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Florence Griffith-Joyner Wrote 5 Letters to Daughter Mary Ruth Joyner That Reconnected Them after the Athlete’s Death

Lois Oladejo
Jul 07, 2021
12:00 P.M.
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Florence Griffith-Joyner, also known as Flo-Jo, suddenly lost her life in 1998, leaving the world shocked, but the Olympic champ left behind some memorable items for her daughter, Mary Ruth Joyner, who was young when she died.


During her time as an American track and field events star, Florence "Flo-Jo" Griffith-Joyner was known as the fastest woman of all time, and to this day, her records remain undefeated.

However, while the world knew her as that special Olympics star who left her fans cheering in the wake of her victory, Flo-Jo was really and truly a mother at heart to her only child, Mary Ruth Joyner.

Florence Griffith-Joyner's outdoor portrait shot in Los Angeles, California in 1982. | Photo: Getty Images



The sports star was married to fellow track icon, Al Joyner and after a few years in their union, they welcomed a daughter Mary Ruth-Joyner. Through her personal life, Flo-Jo was known for her clairvoyance which more often than not stayed prevalent.

The late star knew she would have a daughter who would be good at singing. According to a look into her family life, Flo-Jo was said to have predicted her own passing.

Florence Griffith-Joyner and Al Joyner at the 9th Annual Woman's Sports Foundation Awards on October 17, 1988 in New York City | Photo: Getty Images


When she welcomed her daughter, Flo-Jo built a loving relationship with her daughter. According to Al, Flo-Jo was so in tune with her daughter that she would often write notes and letters when she was away from home.

Even when she was home, this doting mom always had letters all documented for her daughter. The star mom would also warn that she wanted Mary to get the letters when she was sixteen years old.

Florence Griffith-Joyner during the Women's 200-meter event at the United States Olympic Trials on June 20, 1984. | Photo: Getty Images


Flo-Jo would later pass on in 1998 in her sleep. Al recalled that he watched how his then seven-year-old daughter handled her mom's passing and stayed strong for her daddy.


Just as Flo-Jo had predicted and wanted, her husband found love again and was married in 2003. However, Mary felt left out. Her dad noticed her slipping away and becoming distant.

Florence Griffith Joyner and her husband Al Joyner hold the "Jesse Owens International Awards Trophy" presented to her on February 21, 1989 | Photo: Getty Images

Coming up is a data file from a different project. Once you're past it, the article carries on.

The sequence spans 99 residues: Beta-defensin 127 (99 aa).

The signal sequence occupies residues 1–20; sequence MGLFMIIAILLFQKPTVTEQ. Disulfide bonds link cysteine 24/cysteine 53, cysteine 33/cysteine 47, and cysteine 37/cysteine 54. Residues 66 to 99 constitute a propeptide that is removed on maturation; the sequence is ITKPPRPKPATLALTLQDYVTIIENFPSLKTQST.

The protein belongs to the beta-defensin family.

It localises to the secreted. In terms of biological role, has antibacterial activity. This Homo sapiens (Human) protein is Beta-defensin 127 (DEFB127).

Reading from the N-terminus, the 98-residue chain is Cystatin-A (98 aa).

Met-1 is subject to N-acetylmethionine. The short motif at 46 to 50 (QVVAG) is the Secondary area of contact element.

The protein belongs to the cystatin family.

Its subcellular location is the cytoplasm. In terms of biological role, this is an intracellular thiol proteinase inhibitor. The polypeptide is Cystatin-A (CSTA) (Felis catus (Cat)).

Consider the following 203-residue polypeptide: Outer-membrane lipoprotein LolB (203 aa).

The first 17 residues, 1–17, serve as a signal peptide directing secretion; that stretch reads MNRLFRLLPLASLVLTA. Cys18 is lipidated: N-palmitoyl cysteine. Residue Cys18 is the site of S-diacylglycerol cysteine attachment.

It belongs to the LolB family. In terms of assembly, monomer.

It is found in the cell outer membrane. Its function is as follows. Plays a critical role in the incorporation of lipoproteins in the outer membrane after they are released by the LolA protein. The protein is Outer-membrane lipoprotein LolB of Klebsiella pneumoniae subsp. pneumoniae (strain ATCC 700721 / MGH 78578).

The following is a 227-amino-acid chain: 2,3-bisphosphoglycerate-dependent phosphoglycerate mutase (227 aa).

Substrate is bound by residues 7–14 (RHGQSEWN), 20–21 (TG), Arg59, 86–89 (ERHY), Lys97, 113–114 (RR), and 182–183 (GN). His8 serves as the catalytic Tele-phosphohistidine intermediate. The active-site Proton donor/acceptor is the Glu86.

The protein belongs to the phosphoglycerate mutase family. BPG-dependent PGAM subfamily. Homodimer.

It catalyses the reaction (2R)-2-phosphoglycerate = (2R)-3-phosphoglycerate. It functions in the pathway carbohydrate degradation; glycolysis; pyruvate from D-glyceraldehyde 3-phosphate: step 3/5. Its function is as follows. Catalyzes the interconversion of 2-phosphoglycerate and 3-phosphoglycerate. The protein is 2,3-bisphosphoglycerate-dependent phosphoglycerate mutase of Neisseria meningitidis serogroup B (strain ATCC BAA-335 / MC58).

Al was at a loss of what to do about his daughter, but on her 16th birthday, the answers came rushing by. Al decided to give Mary five of the letters her mom wrote with the label, "Do not open until you are 16."

Mary opened the letters, and it was the beginning of rejuvenation for her. The then-youngster felt alive again, this time around bearing a peculiar connection to her late mom. Before long, Flo-Jo's lucky numbers, 10:49, became hers as well.

Florence Griffith-Joyner walks with the U.S flag at the Summer Olympic Games in Seoul, South Korea, on September 25, 1988 | Photo: Getty Images


Al gave his daughter Flo-Jo's old 300ZX to drive. She also used her mom's monogrammed hair brushes. The content of the letters mostly enjoined Mary to be herself and not feel any pressure.

Mary started channeling her vocal talents, and it defined her career choice. She considered music her therapy, and she stopped suppressing her feelings while expressing herself through rhythms.

Portrait of Mary Joyner, aka M-Joy at San Diego State track on May 15, 2011 in San Diego, California. | Photo: Getty Images



Mary has come of age and has been carrying on her mom's legacy. Although she had a brief stint in sports, she has chosen her own way of keeping Flo-Jo's memories alive.

Mary branched out of using music as a form of therapy. During high school, she joined the choir, where she had a stronger conviction to pursue a music career. The 30-year-old appeared on "America's Got Talent" in 2012.


After this, Mary was invited to sing the national anthem at the 2012 US Olympic Trials. Speaking about the event, she described it as a big moment because it was significant to her reconnection with her late mom.

Mary shared that the national anthem meant a lot to her mother, coupled with the fact that Flo-Jo wished she had a vocal talent but knew that her daughter would possess it.



In 2018, Beyonce's Halloween costume to Diddy's star-studded party brought back the memories of the fastest woman on earth. Beyonce's one-legged track leotard was a nod to Flo-Jo.

Flo-Jo had first rocked the outfit on the day she was bestowed with her historical title. Mary came across the post on social media and gave a shout-out to Beyonce for honoring her mom.